I try all the things on and, if I don’t feel comfortable in a piece, then I don’t do it.

The relaxed beauty of her collections is reflected in how women wear her pieces in real life; “People started wearing [the ‘Tulum’] and everyone wore it so differently — with jeans, with black pants, with a coat — and everyone styled it in so many different ways that it became a classic. Shoulders can be a classic.”

As Ortiz prepares to launch her Fall/Winter 2016 designs, and her coinciding capsule collection for Moda Operandi, she shares the inspiration behind her latest collection, saying, “I’m always designing based on a story that I just imagine, and this story was of this woman living in an estate; she horseback rides and she collects books and she reads and she has a library, but she’s also a collector and that’s where the prints came from. I wanted to bring Colombia’s tropical climate to fall/winter with the prints. We had so much fun doing them, because we were always imagining this girl picking flowers and reading a book and going to a party. I need to have that narrative to impersonate this woman and how she’d dress for a cocktail and how she’d dress normally. She lives a fabulous life. I love imagining my woman as a smart beauty. The pieces in the collection are named after some of my favorite characters in books: Elizabeth Bennett, Juan de Castillo, Grace Kelly, Anne Boleyn.”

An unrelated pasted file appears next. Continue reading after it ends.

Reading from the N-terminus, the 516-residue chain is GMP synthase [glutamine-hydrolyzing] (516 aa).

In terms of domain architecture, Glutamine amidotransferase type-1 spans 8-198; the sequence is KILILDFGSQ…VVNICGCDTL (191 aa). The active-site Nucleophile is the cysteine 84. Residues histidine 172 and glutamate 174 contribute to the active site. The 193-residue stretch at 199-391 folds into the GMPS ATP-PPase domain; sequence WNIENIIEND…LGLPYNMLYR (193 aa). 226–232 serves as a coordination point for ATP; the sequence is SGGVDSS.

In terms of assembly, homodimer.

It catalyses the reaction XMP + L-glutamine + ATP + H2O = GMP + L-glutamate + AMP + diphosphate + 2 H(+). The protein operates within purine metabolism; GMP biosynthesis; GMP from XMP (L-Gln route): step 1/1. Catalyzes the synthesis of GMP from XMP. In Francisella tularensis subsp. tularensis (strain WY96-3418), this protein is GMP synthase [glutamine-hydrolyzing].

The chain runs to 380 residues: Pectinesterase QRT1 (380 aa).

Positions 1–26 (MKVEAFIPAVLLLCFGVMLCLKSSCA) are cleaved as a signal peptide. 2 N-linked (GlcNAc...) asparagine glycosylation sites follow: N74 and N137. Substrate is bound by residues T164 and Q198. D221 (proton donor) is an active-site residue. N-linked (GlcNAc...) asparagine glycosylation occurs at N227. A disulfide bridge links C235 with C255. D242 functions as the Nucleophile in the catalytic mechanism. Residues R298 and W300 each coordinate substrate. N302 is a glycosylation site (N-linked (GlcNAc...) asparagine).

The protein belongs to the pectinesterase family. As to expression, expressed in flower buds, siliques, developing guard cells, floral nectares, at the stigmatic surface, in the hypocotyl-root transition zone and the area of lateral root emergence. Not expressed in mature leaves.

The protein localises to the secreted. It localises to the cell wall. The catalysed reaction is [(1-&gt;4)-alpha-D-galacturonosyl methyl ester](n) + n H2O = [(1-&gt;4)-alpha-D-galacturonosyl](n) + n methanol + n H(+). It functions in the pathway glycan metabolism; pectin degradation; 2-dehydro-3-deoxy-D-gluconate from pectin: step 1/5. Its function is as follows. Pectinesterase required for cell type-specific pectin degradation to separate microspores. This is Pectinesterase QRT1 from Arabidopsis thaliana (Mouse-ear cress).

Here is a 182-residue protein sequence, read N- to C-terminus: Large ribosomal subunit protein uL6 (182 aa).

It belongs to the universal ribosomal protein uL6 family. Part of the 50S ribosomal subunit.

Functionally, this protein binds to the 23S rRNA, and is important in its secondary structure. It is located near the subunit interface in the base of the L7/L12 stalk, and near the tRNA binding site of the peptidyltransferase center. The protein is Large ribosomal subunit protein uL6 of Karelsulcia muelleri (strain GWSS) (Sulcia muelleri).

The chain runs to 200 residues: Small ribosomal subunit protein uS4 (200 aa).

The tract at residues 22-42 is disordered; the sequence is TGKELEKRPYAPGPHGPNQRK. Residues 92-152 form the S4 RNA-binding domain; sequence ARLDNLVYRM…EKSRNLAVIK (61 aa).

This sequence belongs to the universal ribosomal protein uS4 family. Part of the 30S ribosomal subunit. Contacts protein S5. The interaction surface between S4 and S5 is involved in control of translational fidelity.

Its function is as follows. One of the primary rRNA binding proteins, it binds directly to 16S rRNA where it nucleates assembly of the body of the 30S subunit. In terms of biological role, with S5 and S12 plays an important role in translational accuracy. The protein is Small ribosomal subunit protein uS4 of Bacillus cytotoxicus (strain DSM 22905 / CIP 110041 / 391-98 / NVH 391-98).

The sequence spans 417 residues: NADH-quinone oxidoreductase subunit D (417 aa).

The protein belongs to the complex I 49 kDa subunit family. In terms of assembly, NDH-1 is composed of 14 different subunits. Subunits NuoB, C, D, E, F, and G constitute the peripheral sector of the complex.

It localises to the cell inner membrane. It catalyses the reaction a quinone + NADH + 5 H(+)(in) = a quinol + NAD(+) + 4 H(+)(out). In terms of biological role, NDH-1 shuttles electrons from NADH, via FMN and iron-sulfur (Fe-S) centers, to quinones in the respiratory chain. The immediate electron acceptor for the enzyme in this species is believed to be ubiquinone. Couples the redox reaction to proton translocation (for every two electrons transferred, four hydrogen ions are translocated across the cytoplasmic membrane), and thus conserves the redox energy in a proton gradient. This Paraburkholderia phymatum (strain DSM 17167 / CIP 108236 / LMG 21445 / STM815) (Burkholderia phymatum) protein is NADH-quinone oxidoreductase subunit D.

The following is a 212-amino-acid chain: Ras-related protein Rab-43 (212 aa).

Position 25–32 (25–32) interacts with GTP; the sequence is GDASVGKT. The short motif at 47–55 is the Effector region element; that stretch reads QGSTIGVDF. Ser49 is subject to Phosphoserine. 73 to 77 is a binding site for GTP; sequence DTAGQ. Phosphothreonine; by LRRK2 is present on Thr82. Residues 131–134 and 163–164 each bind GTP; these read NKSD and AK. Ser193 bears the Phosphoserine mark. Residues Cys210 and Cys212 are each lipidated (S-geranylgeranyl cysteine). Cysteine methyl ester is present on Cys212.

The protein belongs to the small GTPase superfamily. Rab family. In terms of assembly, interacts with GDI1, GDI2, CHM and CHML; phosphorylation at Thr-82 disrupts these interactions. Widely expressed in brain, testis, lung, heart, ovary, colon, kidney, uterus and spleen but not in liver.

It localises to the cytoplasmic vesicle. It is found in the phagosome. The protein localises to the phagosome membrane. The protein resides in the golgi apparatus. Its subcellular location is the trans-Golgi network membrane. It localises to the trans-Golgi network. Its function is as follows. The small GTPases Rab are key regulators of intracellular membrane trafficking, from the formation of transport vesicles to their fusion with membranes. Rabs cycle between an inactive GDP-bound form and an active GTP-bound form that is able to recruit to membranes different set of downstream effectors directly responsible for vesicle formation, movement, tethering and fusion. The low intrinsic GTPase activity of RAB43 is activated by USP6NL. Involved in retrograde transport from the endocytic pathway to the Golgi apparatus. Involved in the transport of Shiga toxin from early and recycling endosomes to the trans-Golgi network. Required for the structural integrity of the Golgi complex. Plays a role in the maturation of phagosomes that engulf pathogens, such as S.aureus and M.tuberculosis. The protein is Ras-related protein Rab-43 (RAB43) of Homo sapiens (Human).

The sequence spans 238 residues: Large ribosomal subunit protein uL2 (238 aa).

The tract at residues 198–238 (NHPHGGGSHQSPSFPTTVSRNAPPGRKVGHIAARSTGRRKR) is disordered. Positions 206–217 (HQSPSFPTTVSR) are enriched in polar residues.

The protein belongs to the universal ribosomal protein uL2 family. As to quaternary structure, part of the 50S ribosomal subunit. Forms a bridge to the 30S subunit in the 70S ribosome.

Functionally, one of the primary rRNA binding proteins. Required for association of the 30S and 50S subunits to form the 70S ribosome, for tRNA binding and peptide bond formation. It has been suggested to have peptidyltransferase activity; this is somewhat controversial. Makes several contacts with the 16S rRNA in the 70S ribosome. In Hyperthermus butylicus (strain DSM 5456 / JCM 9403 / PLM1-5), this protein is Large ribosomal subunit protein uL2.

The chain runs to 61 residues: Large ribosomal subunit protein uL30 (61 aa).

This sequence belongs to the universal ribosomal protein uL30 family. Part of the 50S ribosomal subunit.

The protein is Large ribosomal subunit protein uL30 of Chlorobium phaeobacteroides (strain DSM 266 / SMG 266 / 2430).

Click through the gallery for a sneak preview of Ortiz’s capsule collection, exclusive to Moda Operandi, and click here to shop the pieces.